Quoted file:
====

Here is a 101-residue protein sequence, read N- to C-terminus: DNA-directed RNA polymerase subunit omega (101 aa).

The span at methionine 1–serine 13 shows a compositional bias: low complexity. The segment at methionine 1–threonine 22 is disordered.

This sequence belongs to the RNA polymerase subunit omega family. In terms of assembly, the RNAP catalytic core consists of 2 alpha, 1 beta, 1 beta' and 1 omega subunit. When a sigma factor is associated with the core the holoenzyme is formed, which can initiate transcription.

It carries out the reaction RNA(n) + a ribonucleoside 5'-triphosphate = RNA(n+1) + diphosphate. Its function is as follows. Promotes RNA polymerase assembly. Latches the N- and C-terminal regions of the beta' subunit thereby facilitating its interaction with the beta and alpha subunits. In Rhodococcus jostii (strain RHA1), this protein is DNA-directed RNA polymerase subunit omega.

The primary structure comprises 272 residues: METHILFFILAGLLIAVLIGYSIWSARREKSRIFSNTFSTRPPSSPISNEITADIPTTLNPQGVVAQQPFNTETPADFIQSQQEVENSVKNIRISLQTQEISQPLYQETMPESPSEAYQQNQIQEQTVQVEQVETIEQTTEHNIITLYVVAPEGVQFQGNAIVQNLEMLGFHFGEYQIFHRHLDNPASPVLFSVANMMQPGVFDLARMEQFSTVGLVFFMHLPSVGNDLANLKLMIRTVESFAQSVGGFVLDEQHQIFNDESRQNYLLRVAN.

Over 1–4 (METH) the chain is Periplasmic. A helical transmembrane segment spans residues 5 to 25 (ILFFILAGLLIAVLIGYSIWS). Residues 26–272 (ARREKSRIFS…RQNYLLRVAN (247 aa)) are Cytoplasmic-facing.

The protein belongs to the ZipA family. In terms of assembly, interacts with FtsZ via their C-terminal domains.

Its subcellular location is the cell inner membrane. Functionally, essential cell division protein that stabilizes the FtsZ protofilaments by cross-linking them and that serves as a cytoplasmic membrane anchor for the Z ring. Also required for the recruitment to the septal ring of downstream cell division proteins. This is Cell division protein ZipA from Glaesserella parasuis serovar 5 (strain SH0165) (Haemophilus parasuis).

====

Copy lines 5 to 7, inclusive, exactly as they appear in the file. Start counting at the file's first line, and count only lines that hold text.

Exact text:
The primary structure comprises 272 residues: METHILFFILAGLLIAVLIGYSIWSARREKSRIFSNTFSTRPPSSPISNEITADIPTTLNPQGVVAQQPFNTETPADFIQSQQEVENSVKNIRISLQTQEISQPLYQETMPESPSEAYQQNQIQEQTVQVEQVETIEQTTEHNIITLYVVAPEGVQFQGNAIVQNLEMLGFHFGEYQIFHRHLDNPASPVLFSVANMMQPGVFDLARMEQFSTVGLVFFMHLPSVGNDLANLKLMIRTVESFAQSVGGFVLDEQHQIFNDESRQNYLLRVAN.

Over 1–4 (METH) the chain is Periplasmic. A helical transmembrane segment spans residues 5 to 25 (ILFFILAGLLIAVLIGYSIWS). Residues 26–272 (ARREKSRIFS…RQNYLLRVAN (247 aa)) are Cytoplasmic-facing.

The protein belongs to the ZipA family. In terms of assembly, interacts with FtsZ via their C-terminal domains.